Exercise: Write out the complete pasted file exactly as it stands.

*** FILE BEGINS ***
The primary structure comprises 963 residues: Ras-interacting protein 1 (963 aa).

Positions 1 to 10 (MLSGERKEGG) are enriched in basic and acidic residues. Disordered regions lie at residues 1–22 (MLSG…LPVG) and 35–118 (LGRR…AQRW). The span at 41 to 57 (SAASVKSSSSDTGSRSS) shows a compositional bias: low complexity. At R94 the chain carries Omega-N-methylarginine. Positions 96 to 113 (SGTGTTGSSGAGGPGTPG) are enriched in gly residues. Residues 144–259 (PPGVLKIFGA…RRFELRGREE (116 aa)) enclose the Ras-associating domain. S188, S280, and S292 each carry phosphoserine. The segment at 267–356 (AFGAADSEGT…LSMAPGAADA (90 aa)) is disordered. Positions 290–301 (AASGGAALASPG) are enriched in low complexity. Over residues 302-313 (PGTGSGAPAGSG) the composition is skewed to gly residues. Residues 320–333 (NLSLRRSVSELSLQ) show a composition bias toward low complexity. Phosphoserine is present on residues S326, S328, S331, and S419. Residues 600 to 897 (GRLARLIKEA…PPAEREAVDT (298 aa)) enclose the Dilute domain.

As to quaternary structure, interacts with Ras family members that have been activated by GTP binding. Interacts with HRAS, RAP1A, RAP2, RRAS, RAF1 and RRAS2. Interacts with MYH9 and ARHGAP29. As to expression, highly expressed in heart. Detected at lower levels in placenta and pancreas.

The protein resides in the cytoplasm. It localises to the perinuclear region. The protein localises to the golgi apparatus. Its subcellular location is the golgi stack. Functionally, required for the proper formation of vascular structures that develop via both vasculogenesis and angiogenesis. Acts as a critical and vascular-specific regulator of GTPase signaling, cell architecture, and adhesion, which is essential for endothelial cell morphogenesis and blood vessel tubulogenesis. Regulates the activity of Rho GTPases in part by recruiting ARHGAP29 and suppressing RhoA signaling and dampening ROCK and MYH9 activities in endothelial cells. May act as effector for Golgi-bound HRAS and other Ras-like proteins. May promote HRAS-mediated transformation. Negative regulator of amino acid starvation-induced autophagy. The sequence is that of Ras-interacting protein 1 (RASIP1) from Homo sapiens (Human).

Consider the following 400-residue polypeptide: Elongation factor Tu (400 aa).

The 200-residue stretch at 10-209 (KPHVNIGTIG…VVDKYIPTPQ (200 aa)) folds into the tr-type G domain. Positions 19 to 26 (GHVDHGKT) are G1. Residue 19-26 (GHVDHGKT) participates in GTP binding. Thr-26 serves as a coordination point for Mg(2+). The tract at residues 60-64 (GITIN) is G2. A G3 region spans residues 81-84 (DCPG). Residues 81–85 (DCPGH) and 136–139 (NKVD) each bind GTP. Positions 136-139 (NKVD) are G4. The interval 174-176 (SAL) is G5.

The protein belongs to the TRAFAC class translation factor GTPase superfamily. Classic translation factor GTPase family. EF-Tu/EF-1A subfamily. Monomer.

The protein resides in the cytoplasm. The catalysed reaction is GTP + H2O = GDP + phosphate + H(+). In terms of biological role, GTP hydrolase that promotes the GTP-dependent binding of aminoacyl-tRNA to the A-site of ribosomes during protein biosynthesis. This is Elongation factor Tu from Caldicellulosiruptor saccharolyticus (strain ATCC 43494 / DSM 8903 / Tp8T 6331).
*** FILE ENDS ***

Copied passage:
The primary structure comprises 963 residues: Ras-interacting protein 1 (963 aa).

Positions 1 to 10 (MLSGERKEGG) are enriched in basic and acidic residues. Disordered regions lie at residues 1–22 (MLSG…LPVG) and 35–118 (LGRR…AQRW). The span at 41 to 57 (SAASVKSSSSDTGSRSS) shows a compositional bias: low complexity. At R94 the chain carries Omega-N-methylarginine. Positions 96 to 113 (SGTGTTGSSGAGGPGTPG) are enriched in gly residues. Residues 144–259 (PPGVLKIFGA…RRFELRGREE (116 aa)) enclose the Ras-associating domain. S188, S280, and S292 each carry phosphoserine. The segment at 267–356 (AFGAADSEGT…LSMAPGAADA (90 aa)) is disordered. Positions 290–301 (AASGGAALASPG) are enriched in low complexity. Over residues 302-313 (PGTGSGAPAGSG) the composition is skewed to gly residues. Residues 320–333 (NLSLRRSVSELSLQ) show a composition bias toward low complexity. Phosphoserine is present on residues S326, S328, S331, and S419. Residues 600 to 897 (GRLARLIKEA…PPAEREAVDT (298 aa)) enclose the Dilute domain.

As to quaternary structure, interacts with Ras family members that have been activated by GTP binding. Interacts with HRAS, RAP1A, RAP2, RRAS, RAF1 and RRAS2. Interacts with MYH9 and ARHGAP29. As to expression, highly expressed in heart. Detected at lower levels in placenta and pancreas.

The protein resides in the cytoplasm. It localises to the perinuclear region. The protein localises to the golgi apparatus. Its subcellular location is the golgi stack. Functionally, required for the proper formation of vascular structures that develop via both vasculogenesis and angiogenesis. Acts as a critical and vascular-specific regulator of GTPase signaling, cell architecture, and adhesion, which is essential for endothelial cell morphogenesis and blood vessel tubulogenesis. Regulates the activity of Rho GTPases in part by recruiting ARHGAP29 and suppressing RhoA signaling and dampening ROCK and MYH9 activities in endothelial cells. May act as effector for Golgi-bound HRAS and other Ras-like proteins. May promote HRAS-mediated transformation. Negative regulator of amino acid starvation-induced autophagy. The sequence is that of Ras-interacting protein 1 (RASIP1) from Homo sapiens (Human).

Consider the following 400-residue polypeptide: Elongation factor Tu (400 aa).

The 200-residue stretch at 10-209 (KPHVNIGTIG…VVDKYIPTPQ (200 aa)) folds into the tr-type G domain. Positions 19 to 26 (GHVDHGKT) are G1. Residue 19-26 (GHVDHGKT) participates in GTP binding. Thr-26 serves as a coordination point for Mg(2+). The tract at residues 60-64 (GITIN) is G2. A G3 region spans residues 81-84 (DCPG). Residues 81–85 (DCPGH) and 136–139 (NKVD) each bind GTP. Positions 136-139 (NKVD) are G4. The interval 174-176 (SAL) is G5.

The protein belongs to the TRAFAC class translation factor GTPase superfamily. Classic translation factor GTPase family. EF-Tu/EF-1A subfamily. Monomer.

The protein resides in the cytoplasm. The catalysed reaction is GTP + H2O = GDP + phosphate + H(+). In terms of biological role, GTP hydrolase that promotes the GTP-dependent binding of aminoacyl-tRNA to the A-site of ribosomes during protein biosynthesis. This is Elongation factor Tu from Caldicellulosiruptor saccharolyticus (strain ATCC 43494 / DSM 8903 / Tp8T 6331).